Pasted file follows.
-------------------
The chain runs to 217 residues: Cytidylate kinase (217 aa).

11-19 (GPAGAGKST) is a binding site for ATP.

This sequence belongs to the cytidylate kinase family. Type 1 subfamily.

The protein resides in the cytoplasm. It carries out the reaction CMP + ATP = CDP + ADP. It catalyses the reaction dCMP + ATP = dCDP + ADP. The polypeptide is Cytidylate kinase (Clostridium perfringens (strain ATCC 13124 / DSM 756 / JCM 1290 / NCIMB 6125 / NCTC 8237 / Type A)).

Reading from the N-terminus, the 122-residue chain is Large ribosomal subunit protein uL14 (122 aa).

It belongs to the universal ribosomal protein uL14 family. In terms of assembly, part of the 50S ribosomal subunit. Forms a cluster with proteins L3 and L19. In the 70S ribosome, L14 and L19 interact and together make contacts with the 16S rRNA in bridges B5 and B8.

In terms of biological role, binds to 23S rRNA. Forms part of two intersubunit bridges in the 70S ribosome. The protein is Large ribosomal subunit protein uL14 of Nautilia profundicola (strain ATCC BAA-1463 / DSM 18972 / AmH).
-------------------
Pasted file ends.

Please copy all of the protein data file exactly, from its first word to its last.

The chain runs to 217 residues: Cytidylate kinase (217 aa).

11-19 (GPAGAGKST) is a binding site for ATP.

This sequence belongs to the cytidylate kinase family. Type 1 subfamily.

The protein resides in the cytoplasm. It carries out the reaction CMP + ATP = CDP + ADP. It catalyses the reaction dCMP + ATP = dCDP + ADP. The polypeptide is Cytidylate kinase (Clostridium perfringens (strain ATCC 13124 / DSM 756 / JCM 1290 / NCIMB 6125 / NCTC 8237 / Type A)).

Reading from the N-terminus, the 122-residue chain is Large ribosomal subunit protein uL14 (122 aa).

It belongs to the universal ribosomal protein uL14 family. In terms of assembly, part of the 50S ribosomal subunit. Forms a cluster with proteins L3 and L19. In the 70S ribosome, L14 and L19 interact and together make contacts with the 16S rRNA in bridges B5 and B8.

In terms of biological role, binds to 23S rRNA. Forms part of two intersubunit bridges in the 70S ribosome. The protein is Large ribosomal subunit protein uL14 of Nautilia profundicola (strain ATCC BAA-1463 / DSM 18972 / AmH).